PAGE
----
Engineers use liquid drops to make solids stiffer

Engineers use liquid drops to make solids stiffer
Yale engineers are strengthening soft materials with surface tension.

(Phys.org)—Engineers at Yale University have discovered that the stiffness of liquid drops embedded in solids has something in common with Goldilocks: While large drops of liquids are softer than the solid that surrounds them, extremely tiny drops of liquid can actually be stiffer than certain solids. But when they're "just right," the liquid drops have the exact same stiffness as the surrounding solid.

The key is a liquid's tendency to have as small a surface as possible—a contractile force known as "surface tension" that, for example, allows a cup of water to be filled slightly above the brim without spilling.

"Usually, replacing parts of a solid with liquid only makes a material weaker," said associate professor of and science Eric Dufresne, principle investigator of the research appearing Dec. 15 in Nature Physics. "But when the embedded are very small, surface tension makes them so stiff that they can actually make a solid stronger."

Dufresne's team demonstrated this counterintuitive effect by embedding liquid drops as small as a micron in diameter into . The researchers then stretched the silicone, causing the liquid to stretch as well.

When the liquid drops in the silicone were large enough, they deformed easily and weakened the material. However, very small droplets resisted deformation and strengthened the surrounding material. When many tiny liquid drops were embedded in the silicone, the resulting material was as much as 30% stronger than the pure silicone, according to the researchers.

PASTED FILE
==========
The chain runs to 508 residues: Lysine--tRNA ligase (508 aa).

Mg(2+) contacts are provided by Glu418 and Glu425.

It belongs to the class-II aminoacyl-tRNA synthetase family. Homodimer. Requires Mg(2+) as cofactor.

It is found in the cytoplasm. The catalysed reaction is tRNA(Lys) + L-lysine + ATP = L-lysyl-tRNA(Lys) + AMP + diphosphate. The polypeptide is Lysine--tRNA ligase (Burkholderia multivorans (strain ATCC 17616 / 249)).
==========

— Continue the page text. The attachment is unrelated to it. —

"It turns out that the importance of is inversely proportional to the size," said Dufresne, who is also the director of Yale's Center for Engineering Innovation & Design. "So what's just a negligible force for big things becomes a strong force for very things—which in turn can strongly affect the material as a whole."

Dufresne suggested that these results provide engineers with "a new knob to turn" to control the properties of composite materials. For example, droplets of just the right size can mimic the mechanical properties of the surrounding solid; these "cloaked" droplets could provide additional optical or electrical functionality, without sacrificing mechanical performance.


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More information: Stiffening solids with liquid inclusions, DOI: 10.1038/nphys3181
Journal information: Nature Physics

Provided by Yale University
Citation: Engineers use liquid drops to make solids stiffer (2014, December 16) retrieved 23 September 2019 from https://phys.org/news/2014-12-liquid-solids-stiffer.html
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Dec 16, 2014
That is way cool. I wonder what would happen if one were to embed a non-Newtonian fluid droplet - whether that would lead to different behavior (slow force application vs. shock)

I seem to remember that for some liuquids surface tension can be switched with an electric field. Adding that could create something like an 'integrity field' like in SciFi novels/series. That would be neat for earthquake-proofing buildings, as individual parts could be strengthened depending on the exact position of the shockwave.

Dec 16, 2014
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Dec 16, 2014
The interior of droplets is not a subject of flow or even sheer,

With deformation you get shear forces.

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